The concept of a duty of care can be quite an emotive subject, but as Arthur Childs explains, it should be kept simple.

    With so much debate at the moment around the new pension freedoms and financial education it throws up the actually quite complex subject of an adviser’s duty of care towards clients.

    The FCA has a whole raft of documents on the subject but it states that: “there is a duty for advisers to use reasonable skill, care and diligence to provide advice. The standard of care required to discharge that duty is that exercised by the reasonably competent adviser.” It goes on to say it is unable to provide specific examples of duty of care as it depends on so many different factors.

    But for me, defining a ‘duty of care’ is quite simple. I believe there’s an overriding legal and moral obligation for advisers to make sure clients are well looked after and to give advice in their best interests.

    Knowing what is right for your client

    When I first started out in the industry, I found myself in hot water because of my duty of care to a client. I converted a reducing term policy because I knew it was in his best interests which, over the longer-term, cost underwriters money and my employers at the time thought my duty of care to the client was taking precedence over the job. But he was my client and I was going to look after him.

    If you are making a conscious financial decision on behalf of a client, I believe you should treat that client just like a member of your family. I have family members who are clients and I don’t treat them any differently.

    Part of our staff internal training focuses on ‘duty of care’ where we highlight three main points:

    1. Explain the most suitable financial methods to clients and don’t just promote products.
    2. Only operate within your area of expertise.
    3. Ask yourself what is right for the client?

    You have to show you are on the side of the client, just like a coach. At that first client meeting, clients are generally quite nervous but I know I’ll do whatever is best for them, even if I tell them they don’t need my services. I will happily lose a client rather than provide choices solutions that I know are not in a client’s best interests. Incidentally, I actually find I win more clients because of this approach.

    More work required around financial education

    “You have to show you are on the side of the client, just like a coach.”

    It’s about winning trust. The two well-known money commentators in the media, the BBC’s Paul Lewis and money-saving expert Martyn Lewis command a huge amount of public trust because they come across as being on the side of the consumer and provide what is considered to be unbiased information and advice.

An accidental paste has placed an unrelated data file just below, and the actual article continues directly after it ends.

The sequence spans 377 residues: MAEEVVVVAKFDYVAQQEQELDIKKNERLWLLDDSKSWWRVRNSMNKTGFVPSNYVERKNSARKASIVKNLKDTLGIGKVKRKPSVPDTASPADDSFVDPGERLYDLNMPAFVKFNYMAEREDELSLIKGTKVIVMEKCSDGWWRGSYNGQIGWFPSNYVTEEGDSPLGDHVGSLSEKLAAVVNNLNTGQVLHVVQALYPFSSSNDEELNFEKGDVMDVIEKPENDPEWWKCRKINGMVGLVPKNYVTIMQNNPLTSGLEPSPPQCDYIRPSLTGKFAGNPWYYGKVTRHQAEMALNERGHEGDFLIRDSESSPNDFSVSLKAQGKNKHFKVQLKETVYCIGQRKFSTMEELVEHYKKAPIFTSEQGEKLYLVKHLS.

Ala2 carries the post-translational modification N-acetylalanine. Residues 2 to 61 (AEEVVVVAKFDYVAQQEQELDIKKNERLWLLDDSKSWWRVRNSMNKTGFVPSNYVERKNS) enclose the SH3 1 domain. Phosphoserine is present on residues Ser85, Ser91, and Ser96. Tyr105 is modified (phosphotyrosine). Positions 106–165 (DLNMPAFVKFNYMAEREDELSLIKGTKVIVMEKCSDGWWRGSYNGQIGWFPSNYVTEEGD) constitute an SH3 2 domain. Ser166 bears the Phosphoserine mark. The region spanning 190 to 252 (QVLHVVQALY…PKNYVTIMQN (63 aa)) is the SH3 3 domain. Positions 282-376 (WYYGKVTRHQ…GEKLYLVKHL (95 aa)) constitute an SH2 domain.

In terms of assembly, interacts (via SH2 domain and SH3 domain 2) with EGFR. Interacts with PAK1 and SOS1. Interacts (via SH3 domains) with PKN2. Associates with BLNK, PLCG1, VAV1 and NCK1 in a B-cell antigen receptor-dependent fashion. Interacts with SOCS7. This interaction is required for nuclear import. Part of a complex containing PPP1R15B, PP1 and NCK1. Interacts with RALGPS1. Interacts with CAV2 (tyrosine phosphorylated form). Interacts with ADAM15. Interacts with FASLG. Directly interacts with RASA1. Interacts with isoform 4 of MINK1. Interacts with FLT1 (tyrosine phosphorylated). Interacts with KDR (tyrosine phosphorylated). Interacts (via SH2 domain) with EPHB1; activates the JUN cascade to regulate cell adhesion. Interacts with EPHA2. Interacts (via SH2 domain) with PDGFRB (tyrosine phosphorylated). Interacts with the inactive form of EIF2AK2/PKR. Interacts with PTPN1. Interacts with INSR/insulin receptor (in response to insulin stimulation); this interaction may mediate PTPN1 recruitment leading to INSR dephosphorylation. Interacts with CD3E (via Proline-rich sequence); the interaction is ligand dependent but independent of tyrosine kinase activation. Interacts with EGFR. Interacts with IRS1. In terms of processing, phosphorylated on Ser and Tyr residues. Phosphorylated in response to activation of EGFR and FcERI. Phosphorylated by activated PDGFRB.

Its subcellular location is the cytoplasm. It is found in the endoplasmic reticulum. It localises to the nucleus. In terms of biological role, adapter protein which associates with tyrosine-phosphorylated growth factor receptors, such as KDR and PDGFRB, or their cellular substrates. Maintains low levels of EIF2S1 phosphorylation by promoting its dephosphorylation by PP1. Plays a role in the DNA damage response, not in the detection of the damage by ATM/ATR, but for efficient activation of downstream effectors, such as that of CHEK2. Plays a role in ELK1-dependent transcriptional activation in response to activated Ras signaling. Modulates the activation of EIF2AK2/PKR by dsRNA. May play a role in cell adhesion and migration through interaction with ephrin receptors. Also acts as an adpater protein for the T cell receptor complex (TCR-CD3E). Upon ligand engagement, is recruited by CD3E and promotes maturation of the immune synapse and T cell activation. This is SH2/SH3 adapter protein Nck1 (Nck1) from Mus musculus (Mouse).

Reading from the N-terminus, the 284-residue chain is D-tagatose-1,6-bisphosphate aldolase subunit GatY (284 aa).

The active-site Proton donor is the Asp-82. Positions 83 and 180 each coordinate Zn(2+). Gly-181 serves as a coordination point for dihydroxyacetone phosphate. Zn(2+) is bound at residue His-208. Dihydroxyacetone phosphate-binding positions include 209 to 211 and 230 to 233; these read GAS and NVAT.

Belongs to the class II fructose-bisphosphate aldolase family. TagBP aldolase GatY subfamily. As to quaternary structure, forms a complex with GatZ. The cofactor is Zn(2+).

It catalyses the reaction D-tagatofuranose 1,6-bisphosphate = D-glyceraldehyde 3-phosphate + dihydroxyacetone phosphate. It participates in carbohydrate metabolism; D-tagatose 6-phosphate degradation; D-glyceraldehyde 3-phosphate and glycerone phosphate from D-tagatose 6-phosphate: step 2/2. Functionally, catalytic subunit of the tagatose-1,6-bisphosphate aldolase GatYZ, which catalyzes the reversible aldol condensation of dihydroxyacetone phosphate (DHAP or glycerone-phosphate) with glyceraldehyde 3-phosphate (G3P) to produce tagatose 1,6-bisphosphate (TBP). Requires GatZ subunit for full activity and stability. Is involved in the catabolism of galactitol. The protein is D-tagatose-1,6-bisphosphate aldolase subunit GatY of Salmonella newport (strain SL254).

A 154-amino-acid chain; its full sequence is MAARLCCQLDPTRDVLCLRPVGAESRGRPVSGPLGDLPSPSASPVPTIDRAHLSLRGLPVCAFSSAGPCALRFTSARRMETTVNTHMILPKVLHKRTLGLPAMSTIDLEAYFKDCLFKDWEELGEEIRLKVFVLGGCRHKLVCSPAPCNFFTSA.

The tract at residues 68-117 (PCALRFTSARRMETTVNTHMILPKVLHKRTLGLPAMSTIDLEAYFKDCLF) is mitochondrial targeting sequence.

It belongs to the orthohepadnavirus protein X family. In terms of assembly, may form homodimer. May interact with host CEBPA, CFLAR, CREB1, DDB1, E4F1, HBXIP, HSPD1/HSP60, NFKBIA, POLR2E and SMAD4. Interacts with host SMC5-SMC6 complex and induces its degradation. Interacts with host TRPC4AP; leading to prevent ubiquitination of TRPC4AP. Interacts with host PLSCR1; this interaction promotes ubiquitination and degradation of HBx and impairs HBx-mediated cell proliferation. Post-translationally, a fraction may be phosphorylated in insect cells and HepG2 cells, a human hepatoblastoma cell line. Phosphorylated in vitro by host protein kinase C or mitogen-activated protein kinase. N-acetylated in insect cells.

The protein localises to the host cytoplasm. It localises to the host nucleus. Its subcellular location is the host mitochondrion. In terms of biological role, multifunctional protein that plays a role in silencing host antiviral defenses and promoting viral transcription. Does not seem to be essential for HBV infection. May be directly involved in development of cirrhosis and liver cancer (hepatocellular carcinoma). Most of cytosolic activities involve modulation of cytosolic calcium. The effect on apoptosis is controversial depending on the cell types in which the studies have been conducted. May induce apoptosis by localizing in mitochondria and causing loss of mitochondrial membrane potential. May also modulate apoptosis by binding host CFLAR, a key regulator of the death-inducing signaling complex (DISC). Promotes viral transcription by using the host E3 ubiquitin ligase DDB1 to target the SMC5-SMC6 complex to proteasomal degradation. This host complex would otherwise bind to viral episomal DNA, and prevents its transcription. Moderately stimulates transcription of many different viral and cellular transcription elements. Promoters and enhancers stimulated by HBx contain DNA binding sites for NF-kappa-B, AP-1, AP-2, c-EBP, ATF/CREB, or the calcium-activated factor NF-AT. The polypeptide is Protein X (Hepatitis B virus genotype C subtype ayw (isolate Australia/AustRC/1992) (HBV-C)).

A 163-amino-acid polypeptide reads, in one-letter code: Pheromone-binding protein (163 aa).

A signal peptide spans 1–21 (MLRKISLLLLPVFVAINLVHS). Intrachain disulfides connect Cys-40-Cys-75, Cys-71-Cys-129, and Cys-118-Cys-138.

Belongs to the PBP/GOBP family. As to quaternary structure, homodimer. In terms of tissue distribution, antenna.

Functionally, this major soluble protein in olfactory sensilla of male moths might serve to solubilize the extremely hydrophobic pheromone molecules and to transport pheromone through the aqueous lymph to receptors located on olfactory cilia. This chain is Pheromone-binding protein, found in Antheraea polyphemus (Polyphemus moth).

If advisers were seen to give both sides of the argument and educate clients this way, it would help towards further restoring the industry’s reputation.

    The financial education we offer clients is based on a theory of ‘knowledge management’, which is basically providing the right information to the right person at the right time.

    Information needs to be relevant and easily understood in an increasingly complicated world. We’ve written around 40 guides on different financial products which are available on our website and we’ve tried to make them as accessible to the reader as possible. And there’s more we can do to educate our clients using other channels such as video and podcasts.

    Keep it simple

    In underlining the meaning behind a duty of care, the FCA supports a structure where a company engenders these behaviours from the top down. The banking industry obviously still has much work to do to restore trust but I’d argue family adviser firms already have an established culture of care in place. It’s simply in our interests as you can’t run a business if you are not looking after your clients properly.

    There just needs to be something simple in place around how to treat a client – it could be written down on a short document. One of the biggest problems, I believe, is the FCA’s ‘information overload’, which takes us as advisers away from what we should be doing.

    We need to remember we are simply in business to enhance people’s lives and educate them about money.

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